When you have to look.
I listened to this while writing this post, try it while you read :o)
To follow up on Friday’s post, here’s how to find something without looking for it and, surprisingly, proving it.
First, choose your research field. Let’s say that it is a question of properly identifying the entire population/area of study. For example, if you want to learn more about social behaviour in the United States, you will have to choose a research field throughout the United States. Then, you have to identify the constraints. For example, some areas may be inaccessible. Minors cannot be approached without the consent of legal guardians.
Then, you have to identify your research mechanisms. They must reach the entire population. All American adults, for example. So you must support all languages, all means of communication, such as hearing or visual problems, and even illiteracy. By identifying the area, it will allow you to specify any future discoveries.
Finally, rigorous statistical methods can be used to allow for sampling to clarify representativeness, that is, the extent to which the research sample represents the entire population.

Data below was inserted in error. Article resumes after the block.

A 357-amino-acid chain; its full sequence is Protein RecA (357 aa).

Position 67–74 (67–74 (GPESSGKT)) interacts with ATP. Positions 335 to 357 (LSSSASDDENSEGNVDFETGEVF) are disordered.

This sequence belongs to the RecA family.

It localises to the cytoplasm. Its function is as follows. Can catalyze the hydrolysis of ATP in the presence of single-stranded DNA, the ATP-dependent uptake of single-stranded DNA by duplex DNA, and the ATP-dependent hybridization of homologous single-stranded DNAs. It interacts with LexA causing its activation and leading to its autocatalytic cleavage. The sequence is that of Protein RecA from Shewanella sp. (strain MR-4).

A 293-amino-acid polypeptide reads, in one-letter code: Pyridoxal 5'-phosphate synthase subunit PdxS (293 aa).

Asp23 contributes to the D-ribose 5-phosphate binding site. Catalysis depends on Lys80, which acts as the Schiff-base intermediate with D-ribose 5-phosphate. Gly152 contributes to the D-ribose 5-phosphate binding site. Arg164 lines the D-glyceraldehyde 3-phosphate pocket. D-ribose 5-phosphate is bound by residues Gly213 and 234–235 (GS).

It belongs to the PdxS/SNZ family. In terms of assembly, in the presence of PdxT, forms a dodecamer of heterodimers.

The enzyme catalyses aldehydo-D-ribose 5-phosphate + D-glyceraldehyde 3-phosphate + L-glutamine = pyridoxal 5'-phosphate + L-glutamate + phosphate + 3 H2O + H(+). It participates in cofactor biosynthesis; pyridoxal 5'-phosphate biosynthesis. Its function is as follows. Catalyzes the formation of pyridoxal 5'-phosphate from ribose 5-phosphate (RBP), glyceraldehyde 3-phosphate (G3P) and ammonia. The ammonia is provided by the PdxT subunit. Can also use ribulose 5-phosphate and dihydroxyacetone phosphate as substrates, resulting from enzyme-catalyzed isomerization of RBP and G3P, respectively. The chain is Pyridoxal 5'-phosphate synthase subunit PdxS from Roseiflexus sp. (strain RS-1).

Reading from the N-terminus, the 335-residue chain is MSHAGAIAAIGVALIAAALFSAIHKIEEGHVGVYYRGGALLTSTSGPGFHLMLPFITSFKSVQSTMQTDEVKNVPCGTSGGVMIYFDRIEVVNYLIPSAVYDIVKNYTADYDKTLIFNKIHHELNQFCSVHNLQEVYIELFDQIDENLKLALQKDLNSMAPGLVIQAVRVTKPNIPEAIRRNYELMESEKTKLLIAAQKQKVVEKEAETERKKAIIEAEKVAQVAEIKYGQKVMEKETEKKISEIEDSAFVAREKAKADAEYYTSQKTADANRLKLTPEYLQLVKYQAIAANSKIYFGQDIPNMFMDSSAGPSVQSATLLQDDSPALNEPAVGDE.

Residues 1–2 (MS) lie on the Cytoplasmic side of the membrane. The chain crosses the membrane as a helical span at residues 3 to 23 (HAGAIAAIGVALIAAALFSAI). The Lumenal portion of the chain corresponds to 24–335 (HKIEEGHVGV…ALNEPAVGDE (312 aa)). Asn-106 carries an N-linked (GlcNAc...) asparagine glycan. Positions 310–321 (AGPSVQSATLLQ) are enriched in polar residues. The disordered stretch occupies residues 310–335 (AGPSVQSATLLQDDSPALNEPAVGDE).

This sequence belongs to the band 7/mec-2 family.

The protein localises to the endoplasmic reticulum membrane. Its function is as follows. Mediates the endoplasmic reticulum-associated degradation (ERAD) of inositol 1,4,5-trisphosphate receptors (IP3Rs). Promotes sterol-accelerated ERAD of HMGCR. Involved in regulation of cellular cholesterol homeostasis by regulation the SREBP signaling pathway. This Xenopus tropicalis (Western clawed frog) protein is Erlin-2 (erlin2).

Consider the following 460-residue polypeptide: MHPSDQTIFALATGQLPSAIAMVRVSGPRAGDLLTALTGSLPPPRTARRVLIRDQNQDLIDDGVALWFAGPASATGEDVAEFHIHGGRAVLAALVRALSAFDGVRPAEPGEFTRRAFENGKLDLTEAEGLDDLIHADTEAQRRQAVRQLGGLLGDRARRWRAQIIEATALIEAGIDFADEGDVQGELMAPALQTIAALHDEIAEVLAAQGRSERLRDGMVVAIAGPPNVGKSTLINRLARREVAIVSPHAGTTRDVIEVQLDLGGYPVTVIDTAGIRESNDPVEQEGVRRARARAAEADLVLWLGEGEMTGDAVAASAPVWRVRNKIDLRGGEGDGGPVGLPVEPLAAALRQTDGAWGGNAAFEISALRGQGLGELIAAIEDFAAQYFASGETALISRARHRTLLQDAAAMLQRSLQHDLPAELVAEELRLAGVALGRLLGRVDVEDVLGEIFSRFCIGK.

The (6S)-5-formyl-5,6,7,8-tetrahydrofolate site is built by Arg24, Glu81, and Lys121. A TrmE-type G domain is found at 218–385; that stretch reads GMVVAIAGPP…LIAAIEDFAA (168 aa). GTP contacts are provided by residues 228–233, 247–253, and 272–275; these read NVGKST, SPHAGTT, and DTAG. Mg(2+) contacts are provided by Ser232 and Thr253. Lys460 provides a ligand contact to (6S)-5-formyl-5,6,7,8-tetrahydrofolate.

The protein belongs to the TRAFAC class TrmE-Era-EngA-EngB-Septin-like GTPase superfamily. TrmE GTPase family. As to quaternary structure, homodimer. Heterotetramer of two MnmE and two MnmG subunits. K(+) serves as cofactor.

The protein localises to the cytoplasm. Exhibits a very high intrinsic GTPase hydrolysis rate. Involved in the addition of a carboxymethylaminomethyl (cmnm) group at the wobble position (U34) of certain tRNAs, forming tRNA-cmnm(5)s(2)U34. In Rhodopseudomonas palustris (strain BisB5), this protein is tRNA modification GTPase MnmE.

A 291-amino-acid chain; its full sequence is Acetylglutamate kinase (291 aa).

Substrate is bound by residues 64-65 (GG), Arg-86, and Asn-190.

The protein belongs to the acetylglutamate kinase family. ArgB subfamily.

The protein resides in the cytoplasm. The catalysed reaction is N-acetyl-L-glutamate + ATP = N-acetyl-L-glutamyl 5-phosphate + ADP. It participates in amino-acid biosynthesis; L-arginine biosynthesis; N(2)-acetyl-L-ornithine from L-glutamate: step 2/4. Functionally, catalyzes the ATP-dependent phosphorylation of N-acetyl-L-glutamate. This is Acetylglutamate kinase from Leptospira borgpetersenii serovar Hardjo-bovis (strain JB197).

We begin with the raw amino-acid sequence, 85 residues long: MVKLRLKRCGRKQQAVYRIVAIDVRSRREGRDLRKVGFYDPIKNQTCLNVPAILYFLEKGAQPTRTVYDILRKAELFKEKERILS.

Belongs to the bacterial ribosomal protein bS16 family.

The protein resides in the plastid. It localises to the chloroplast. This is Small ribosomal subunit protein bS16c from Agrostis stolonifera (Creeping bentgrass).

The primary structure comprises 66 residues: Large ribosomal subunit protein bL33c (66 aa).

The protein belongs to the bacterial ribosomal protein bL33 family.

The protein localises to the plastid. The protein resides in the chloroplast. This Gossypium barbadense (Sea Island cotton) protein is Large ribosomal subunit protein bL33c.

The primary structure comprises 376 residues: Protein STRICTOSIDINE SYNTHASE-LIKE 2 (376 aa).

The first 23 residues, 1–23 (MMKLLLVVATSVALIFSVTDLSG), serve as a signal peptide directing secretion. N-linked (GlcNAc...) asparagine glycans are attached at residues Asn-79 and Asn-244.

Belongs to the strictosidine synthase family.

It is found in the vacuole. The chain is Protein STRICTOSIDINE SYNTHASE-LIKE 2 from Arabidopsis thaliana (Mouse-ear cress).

In this way, and only in this way, it can be said that a certain percentage of the population is this or that. Without this method, you are simply reproducing research shortcomings that lead us in circles.
I’m Danny (aka CoachDanny). I have a passion: humans. Come with me and take this minute every day to explore what’s going on today and why is it trending. Click here to get your daily thought right on time for breakfast.
Translation by Abbie Sims: https://www.linkedin.com/in/acsims/
Last Updated on June 11, 2020 by Coach Danny